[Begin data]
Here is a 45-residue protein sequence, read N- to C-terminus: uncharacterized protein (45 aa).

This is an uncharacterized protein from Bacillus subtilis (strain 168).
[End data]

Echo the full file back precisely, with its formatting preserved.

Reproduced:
Here is a 45-residue protein sequence, read N- to C-terminus: uncharacterized protein (45 aa).

This is an uncharacterized protein from Bacillus subtilis (strain 168).